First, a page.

What is Breach and Attack Simulation (BAS)?
Explaining the latest security tool helping organisations identify and rectify vulnerabilities in their cyber defences
As organisations try and stay one step ahead of cyber criminals, Breach and Attack Simulations (BAS) are growing in popularity as a way of testing cyber resilience. The technology is used to automatically spot weaknesses in an organisation’s cyber security, a little like automated, ongoing penetration testing.
The global BAS market is expected to reach $1.68 billion by 2027 - a 37.8% growth from 2018’s figures - primarily driven by demand for prioritising security investments as vulnerability management grows ever more complicated.
Furthermore, Breach and Attack Simulation technologies were highlighted as one of the top solutions for CISOs to consider in a recent report from Gartner, because of its effectiveness at testing against known threats.
But just what are Breach and Attack Simulations, and how are they being used by businesses?
The different types of Breach and Attack Simulations
BAS is an emerging technology that runs simulated automated attacks, mimicking the attacks likely to be deployed by cyber criminals. These ‘pretend’ attacks can help a company identify potential vulnerabilities in security systems, as well as test out the detection and prevention capabilities.
According to Cymulate, BAS technologies fall into three main categories, depending on the approach needed.
The first is agent-based vulnerability scanners. As opposed to using protocols like SSH to remotely access network devices, this method involves running agents directly on target devices themselves to test them for known vulnerabilities. These agents are deployed inside an organisation’s LAN and distributed across a number of machines, with the goal being to map out the potential routes an attacker could take to move through the network.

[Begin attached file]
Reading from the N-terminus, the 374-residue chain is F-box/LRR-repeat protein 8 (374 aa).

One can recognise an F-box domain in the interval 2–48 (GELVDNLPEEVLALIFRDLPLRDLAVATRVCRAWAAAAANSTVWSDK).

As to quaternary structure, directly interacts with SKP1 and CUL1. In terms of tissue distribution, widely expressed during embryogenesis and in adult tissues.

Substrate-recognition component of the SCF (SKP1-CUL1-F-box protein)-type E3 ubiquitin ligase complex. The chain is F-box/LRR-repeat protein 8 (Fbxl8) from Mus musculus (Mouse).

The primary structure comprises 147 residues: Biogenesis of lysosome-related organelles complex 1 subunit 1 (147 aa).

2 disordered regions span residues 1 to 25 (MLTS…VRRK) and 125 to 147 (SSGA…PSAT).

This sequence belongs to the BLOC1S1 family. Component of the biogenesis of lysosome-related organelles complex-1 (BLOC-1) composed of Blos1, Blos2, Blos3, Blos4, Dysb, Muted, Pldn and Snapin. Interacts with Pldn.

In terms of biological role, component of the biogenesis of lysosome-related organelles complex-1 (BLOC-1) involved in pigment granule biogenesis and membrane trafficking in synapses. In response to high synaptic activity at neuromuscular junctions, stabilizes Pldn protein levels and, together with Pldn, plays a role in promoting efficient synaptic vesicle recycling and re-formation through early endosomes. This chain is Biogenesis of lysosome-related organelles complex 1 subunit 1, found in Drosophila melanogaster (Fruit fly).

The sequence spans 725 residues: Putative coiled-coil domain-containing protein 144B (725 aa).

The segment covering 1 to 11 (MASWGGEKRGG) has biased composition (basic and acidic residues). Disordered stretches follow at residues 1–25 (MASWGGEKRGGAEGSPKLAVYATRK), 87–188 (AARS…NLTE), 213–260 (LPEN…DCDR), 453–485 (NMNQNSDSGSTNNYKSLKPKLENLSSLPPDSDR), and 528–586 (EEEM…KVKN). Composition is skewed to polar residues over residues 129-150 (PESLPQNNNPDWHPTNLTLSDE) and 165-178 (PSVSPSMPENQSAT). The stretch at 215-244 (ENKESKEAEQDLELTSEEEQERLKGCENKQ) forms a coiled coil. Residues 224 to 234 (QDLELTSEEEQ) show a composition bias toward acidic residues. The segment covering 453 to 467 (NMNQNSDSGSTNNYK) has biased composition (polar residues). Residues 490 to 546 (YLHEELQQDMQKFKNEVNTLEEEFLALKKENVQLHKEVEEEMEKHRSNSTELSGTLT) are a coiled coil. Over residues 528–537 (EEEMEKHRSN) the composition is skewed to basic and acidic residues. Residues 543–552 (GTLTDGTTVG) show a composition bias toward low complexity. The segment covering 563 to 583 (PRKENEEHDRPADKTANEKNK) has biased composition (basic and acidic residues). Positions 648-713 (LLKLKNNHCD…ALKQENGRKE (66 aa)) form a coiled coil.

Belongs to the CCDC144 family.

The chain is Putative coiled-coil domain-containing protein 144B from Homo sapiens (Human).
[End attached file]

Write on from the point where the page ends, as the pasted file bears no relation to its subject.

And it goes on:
The second type of BAS tests the organisation’s security by generating ‘malicious’ traffic inside the internal network. Virtual machines are set up inside the network which act as targets for the test, using a database of attack scenarios. The BAS sends attacks between these machines, then checks that the organisation’s security solutions are able to detect and block the traffic.
The third category consists of multi-vector simulated attacks, and are the most advanced and true-to-life type of simulation that can be deployed. This ‘black box’ approach puts a lightweight agent on a workstation within the network. Usually cloud-based, the assessments utilise distinct types of attack tactics to try and bypass the security in place, both internally and externally to the organisation’s LAN.
Pros and cons of Breach and Attack Simulations
One major benefit of BAS is the automation aspect. Having tests scheduled and frequently carried out automatically by a tool means that potential weaknesses can be spotted and dealt with quickly, compared to one-off tests where staff may be more alert to issues.
Automated tests can be particularly useful in larger organisations where networks are constantly changing, especially if new tools are being deployed, software is updated, or operations expand into new locations. Regular tests can identify issues with complex networks quickly and efficiently, and some BAS technologies can be set up to run constantly, meaning that vulnerabilities can be spotted almost instantly.
However, human cyber experts are usually much more creative in how they deploy attacks. BAS is limited in what it can test, and can only run known attack simulations. This is why penetration testing - a simulated attack run by highly trained security professionals to probe business systems for vulnerabilities - may uncover different problems compared to BAS.
There is also a danger that IT teams can end up overloaded with notifications on an ongoing basis with BAS, especially if there is no easy way to differentiate routine issues from important alerts.
As with many security tools, Breach and Attack Simulation is not a comprehensive solution, and different tools have different purposes depending on how they are deployed. However, as part of a comprehensive cyber security strategy, BAS can play a valuable role, particularly as the technology matures and BAS providers continue to evolve their offerings.
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